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I'll add my own $.02...If you're not willing to push it five miles, don't buy an Ironhead...

I owned my 83 XR-1000 (not an ironhead motor, but the rest was the same) for twelve years, and I did push it five miles one night, to get it to a safe place from the bar I was at...I've never regretted it.

Now I have an 83 XLH, which is in very good condition. And I'm twenty years older now, and I'm not looking forward to pushing it...But I'll do it if it means losing it if I don't...

In the meantime, I'll repeat the old Harley saying..."The last person on the Harley-Davidson assembly line is the owner...and he has plenty to do"...
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  #29  
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Quote:
Originally Posted by ferretface View Post
I'll add my own $.02...If you're not willing to push it five miles, don't buy an Ironhead...
LOL. My '64 XLH did that to me 3 days after I bought it (in the 80's); just stopped running @ 30 MPH with no warning and wouldn't re-start. Took me 3 hours to push it home. Stripped the carb, nothing wrong (no float bowl on the Tillotson, figured later the nipple in the diaphram got mis-aligned with the plate hole) and put it back together - started right up, never did it again.

After it established that I was serious, never stranded me again. Including green lights clear across town with a dying clutch cable that I had thought had weeks more life in it (started acting up badly almost as soon as I stuffed the replacement into my jacket), finally stalled waiting to turn into my driveway as I held it on the brakes to stop the dragging clutch from pushing me into traffic. Or spluttering on fumes for 10 miles heading for the only gas station left open after I'd left it on reserve like a dumbass - only to stop running as the front wheel hit the ramp and coasting to the pump. Or waiting until it was in a secure place (with buddies to give me a lift to get tools) before cracking the sprocket cover. Or until it was 3 miles from home on a 175 mile jaunt (and right next to a garage with air) before letting me know the front puncture I thought I'd fixed wasn't.

Ironheads have soul. And manners.

Quote:
Originally Posted by ferretface View Post
I'll repeat the old Harley saying..."The last person on the Harley-Davidson assembly line is the owner...and he has plenty to do"...
I'd never heard that before... Awesome!
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  #30  
Old 15 Hours Ago
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Quote:
Originally Posted by spuggy View Post
LOL. My '64 XLH did that to me 3 days after I bought it (in the 80's); just stopped running @ 30 MPH with no warning and wouldn't re-start. Took me 3 hours to push it home. Stripped the carb, nothing wrong (no float bowl on the Tillotson, figured later the nipple in the diaphram got mis-aligned with the plate hole) and put it back together - started right up, never did it again.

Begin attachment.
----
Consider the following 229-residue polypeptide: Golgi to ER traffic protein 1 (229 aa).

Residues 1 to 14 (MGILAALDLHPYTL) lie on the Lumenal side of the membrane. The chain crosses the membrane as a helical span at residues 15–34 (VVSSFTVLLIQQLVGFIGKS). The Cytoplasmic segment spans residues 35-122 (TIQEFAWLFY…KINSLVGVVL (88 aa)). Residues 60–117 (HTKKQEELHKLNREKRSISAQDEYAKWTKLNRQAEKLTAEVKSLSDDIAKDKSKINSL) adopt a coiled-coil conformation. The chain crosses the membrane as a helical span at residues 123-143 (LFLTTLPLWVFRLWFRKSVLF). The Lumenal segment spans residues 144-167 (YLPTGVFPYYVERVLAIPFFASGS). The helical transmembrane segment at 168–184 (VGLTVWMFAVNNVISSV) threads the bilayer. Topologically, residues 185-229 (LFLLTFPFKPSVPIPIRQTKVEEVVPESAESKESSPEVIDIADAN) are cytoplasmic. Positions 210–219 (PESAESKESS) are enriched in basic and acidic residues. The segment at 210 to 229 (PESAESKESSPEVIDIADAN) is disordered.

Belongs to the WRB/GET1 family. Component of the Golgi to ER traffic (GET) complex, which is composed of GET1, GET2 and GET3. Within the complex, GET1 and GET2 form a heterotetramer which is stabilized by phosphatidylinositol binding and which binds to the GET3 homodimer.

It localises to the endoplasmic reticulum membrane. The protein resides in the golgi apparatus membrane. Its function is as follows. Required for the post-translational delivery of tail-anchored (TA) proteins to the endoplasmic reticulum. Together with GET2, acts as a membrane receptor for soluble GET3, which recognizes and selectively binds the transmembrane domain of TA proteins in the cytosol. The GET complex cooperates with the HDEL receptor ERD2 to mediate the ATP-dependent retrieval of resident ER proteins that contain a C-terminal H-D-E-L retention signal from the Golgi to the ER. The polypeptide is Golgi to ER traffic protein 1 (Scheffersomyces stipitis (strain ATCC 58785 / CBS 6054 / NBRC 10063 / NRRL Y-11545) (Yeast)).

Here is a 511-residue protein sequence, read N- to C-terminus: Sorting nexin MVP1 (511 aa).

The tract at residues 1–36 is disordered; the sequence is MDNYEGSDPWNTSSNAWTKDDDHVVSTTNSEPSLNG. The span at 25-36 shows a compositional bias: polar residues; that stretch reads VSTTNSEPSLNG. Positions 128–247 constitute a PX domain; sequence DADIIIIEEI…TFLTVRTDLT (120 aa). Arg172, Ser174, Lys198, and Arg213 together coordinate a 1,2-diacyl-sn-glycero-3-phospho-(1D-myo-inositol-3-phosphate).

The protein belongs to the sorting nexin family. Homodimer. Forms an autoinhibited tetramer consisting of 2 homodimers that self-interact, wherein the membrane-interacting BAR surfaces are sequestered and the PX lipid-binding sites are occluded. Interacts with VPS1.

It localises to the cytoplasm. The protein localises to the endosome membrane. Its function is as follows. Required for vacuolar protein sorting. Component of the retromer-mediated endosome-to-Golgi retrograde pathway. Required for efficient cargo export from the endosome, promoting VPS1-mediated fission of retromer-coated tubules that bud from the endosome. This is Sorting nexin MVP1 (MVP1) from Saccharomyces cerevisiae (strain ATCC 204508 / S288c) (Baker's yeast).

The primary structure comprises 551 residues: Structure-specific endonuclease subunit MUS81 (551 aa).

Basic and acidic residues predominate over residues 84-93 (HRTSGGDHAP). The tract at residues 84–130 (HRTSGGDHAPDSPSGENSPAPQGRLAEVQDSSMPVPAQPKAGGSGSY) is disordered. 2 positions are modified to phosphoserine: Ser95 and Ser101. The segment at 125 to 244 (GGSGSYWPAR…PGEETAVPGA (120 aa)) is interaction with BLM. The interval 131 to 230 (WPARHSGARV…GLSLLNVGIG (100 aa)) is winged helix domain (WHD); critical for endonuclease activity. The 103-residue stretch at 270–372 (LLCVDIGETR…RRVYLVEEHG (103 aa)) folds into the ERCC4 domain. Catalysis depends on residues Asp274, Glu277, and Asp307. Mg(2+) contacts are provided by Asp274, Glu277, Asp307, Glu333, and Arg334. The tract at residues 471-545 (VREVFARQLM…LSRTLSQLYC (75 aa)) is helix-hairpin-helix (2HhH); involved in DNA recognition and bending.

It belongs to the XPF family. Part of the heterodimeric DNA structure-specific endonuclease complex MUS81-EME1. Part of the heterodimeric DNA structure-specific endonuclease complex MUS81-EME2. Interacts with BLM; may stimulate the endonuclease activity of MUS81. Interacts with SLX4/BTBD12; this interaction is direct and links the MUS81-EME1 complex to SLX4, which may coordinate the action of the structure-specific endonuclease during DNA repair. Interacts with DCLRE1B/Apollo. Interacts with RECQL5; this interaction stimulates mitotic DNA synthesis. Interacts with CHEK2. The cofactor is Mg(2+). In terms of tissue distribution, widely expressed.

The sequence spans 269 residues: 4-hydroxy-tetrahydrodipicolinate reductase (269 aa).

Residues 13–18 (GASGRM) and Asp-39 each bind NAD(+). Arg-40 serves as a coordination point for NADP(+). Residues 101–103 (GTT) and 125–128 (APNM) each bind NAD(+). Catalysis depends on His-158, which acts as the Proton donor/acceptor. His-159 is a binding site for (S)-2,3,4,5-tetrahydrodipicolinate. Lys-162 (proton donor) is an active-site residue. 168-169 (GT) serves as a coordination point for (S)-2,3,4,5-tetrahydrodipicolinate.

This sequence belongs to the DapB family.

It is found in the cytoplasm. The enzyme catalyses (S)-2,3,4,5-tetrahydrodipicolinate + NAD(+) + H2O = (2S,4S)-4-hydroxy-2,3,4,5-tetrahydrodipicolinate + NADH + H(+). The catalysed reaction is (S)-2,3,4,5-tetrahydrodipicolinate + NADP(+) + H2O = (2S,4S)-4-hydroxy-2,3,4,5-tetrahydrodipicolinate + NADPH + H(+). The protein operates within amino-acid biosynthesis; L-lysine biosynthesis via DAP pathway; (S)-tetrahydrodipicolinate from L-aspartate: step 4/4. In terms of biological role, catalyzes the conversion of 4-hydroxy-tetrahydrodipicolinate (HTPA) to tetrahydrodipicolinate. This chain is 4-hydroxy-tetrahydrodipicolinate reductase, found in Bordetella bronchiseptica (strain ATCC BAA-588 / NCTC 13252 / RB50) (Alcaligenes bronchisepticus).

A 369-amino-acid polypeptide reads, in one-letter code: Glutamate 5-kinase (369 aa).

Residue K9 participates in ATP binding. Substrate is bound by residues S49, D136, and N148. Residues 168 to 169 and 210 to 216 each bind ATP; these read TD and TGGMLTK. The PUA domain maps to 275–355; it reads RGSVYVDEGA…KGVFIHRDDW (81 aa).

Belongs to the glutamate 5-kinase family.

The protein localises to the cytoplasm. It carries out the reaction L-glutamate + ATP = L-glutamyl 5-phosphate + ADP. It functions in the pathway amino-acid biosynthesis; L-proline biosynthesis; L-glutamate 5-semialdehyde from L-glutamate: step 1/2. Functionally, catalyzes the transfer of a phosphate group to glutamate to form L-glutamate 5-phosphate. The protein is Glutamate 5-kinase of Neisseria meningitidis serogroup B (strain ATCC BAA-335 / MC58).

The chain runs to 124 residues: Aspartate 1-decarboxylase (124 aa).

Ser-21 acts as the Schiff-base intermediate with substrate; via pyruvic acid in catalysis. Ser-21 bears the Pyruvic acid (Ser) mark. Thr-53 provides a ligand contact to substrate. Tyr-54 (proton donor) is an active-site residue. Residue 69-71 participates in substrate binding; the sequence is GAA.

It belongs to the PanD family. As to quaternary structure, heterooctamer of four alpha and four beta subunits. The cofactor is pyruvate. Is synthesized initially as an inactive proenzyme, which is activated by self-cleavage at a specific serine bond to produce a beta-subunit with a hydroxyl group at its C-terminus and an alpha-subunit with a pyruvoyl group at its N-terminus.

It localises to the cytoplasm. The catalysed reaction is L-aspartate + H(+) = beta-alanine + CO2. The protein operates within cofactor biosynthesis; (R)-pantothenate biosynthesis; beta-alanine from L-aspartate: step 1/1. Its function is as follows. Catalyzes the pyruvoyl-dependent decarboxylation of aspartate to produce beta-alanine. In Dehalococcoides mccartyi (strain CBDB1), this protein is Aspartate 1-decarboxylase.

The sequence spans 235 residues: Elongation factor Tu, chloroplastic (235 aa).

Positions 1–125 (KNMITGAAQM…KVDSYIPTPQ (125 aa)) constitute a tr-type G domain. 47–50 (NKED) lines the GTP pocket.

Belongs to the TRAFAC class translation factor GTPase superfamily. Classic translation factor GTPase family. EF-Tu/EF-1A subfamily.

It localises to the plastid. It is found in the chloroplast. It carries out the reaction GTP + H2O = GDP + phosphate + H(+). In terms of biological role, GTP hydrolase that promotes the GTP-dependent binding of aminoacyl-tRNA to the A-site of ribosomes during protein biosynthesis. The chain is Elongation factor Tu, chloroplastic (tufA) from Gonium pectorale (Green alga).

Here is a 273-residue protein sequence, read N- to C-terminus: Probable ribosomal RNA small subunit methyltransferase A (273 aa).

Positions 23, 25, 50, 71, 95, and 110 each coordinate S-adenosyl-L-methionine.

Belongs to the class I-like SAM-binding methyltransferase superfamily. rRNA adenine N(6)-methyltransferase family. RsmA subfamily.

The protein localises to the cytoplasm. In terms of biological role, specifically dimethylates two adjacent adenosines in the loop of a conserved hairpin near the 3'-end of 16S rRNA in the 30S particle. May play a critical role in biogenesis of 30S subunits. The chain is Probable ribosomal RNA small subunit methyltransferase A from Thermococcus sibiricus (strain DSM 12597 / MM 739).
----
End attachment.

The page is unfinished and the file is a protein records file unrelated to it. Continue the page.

After it established that I was serious, never stranded me again. Including green lights clear across town with a dying clutch cable that I had thought had weeks more life in it (started acting up badly almost as soon as I stuffed the replacement into my jacket), finally stalled waiting to turn into my driveway as I held it on the brakes to stop the dragging clutch from pushing me into traffic. Or spluttering on fumes for 10 miles heading for the only gas station left open after I'd left it on reserve like a dumbass - only to stop running as the front wheel hit the ramp and coasting to the pump. Or waiting until it was in a secure place (with buddies to give me a lift to get tools) before cracking the sprocket cover. Or until it was 3 miles from home on a 175 mile jaunt (and right next to a garage with air) before letting me know the front puncture I thought I'd fixed wasn't.

Ironheads have soul. And manners.



I'd never heard that before... Awesome!
Thats really funny, my '64, in the 80's, two days after getting it, on my way to Englishtown dragstrip. Started dumping fuel out of the Bendix overflow. Tried everything to clear the float on the side of te road with no tools. Either push it the 4 more miles to the track where I knew there were tools, or push it back home the 3 miles the other direction. Pushed it home and fixed it no problem. in 30 years, rode home in the pickup truck once. Blown head gasket on the way back from Vegas solo, in a town(?) called Nothing Az. No cell phones, no pay phones just one small gas station with a guy with a SAT phone. Cash only, $1 per minute. I had debit card and 2 $1 dollar bills. Called Mamma, said dont talk just listen only have two minutes, "grab truck, ramp and straps, come get me Hwy 93 in Nothing. 3 hrs later, here she comes with exactly what i needed. Good woman, still with her after 32 yrs and still got the IH.